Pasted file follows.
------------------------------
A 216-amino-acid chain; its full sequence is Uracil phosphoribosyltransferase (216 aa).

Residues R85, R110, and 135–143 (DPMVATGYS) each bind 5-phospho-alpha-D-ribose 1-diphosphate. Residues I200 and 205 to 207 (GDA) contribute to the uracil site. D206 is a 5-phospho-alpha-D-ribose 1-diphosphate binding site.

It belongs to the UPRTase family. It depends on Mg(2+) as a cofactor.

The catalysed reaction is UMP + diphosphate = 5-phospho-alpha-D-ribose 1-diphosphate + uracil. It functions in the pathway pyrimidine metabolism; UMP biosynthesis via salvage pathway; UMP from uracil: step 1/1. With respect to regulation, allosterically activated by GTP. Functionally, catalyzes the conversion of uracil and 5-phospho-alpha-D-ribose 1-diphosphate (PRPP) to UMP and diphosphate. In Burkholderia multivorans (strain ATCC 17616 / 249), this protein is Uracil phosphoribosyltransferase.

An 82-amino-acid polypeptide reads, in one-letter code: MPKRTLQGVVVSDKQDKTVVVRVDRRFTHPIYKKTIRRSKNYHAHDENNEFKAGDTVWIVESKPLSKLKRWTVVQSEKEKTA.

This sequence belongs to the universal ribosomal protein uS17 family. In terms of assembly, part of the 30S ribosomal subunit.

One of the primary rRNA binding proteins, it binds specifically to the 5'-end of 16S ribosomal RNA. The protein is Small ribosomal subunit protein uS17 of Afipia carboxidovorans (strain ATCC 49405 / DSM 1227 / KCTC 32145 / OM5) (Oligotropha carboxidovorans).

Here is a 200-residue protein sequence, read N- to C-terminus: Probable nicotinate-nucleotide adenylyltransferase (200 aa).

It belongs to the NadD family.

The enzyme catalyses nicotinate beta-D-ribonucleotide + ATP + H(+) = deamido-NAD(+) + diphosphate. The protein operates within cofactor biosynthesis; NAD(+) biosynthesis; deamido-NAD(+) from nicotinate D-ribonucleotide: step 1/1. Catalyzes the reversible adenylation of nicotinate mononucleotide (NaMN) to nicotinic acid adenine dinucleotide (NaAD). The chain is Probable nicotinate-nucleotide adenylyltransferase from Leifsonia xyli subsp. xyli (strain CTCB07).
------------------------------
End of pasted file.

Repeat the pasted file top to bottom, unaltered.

A 216-amino-acid chain; its full sequence is Uracil phosphoribosyltransferase (216 aa).

Residues R85, R110, and 135–143 (DPMVATGYS) each bind 5-phospho-alpha-D-ribose 1-diphosphate. Residues I200 and 205 to 207 (GDA) contribute to the uracil site. D206 is a 5-phospho-alpha-D-ribose 1-diphosphate binding site.

It belongs to the UPRTase family. It depends on Mg(2+) as a cofactor.

The catalysed reaction is UMP + diphosphate = 5-phospho-alpha-D-ribose 1-diphosphate + uracil. It functions in the pathway pyrimidine metabolism; UMP biosynthesis via salvage pathway; UMP from uracil: step 1/1. With respect to regulation, allosterically activated by GTP. Functionally, catalyzes the conversion of uracil and 5-phospho-alpha-D-ribose 1-diphosphate (PRPP) to UMP and diphosphate. In Burkholderia multivorans (strain ATCC 17616 / 249), this protein is Uracil phosphoribosyltransferase.

An 82-amino-acid polypeptide reads, in one-letter code: MPKRTLQGVVVSDKQDKTVVVRVDRRFTHPIYKKTIRRSKNYHAHDENNEFKAGDTVWIVESKPLSKLKRWTVVQSEKEKTA.

This sequence belongs to the universal ribosomal protein uS17 family. In terms of assembly, part of the 30S ribosomal subunit.

One of the primary rRNA binding proteins, it binds specifically to the 5'-end of 16S ribosomal RNA. The protein is Small ribosomal subunit protein uS17 of Afipia carboxidovorans (strain ATCC 49405 / DSM 1227 / KCTC 32145 / OM5) (Oligotropha carboxidovorans).

Here is a 200-residue protein sequence, read N- to C-terminus: Probable nicotinate-nucleotide adenylyltransferase (200 aa).

It belongs to the NadD family.

The enzyme catalyses nicotinate beta-D-ribonucleotide + ATP + H(+) = deamido-NAD(+) + diphosphate. The protein operates within cofactor biosynthesis; NAD(+) biosynthesis; deamido-NAD(+) from nicotinate D-ribonucleotide: step 1/1. Catalyzes the reversible adenylation of nicotinate mononucleotide (NaMN) to nicotinic acid adenine dinucleotide (NaAD). The chain is Probable nicotinate-nucleotide adenylyltransferase from Leifsonia xyli subsp. xyli (strain CTCB07).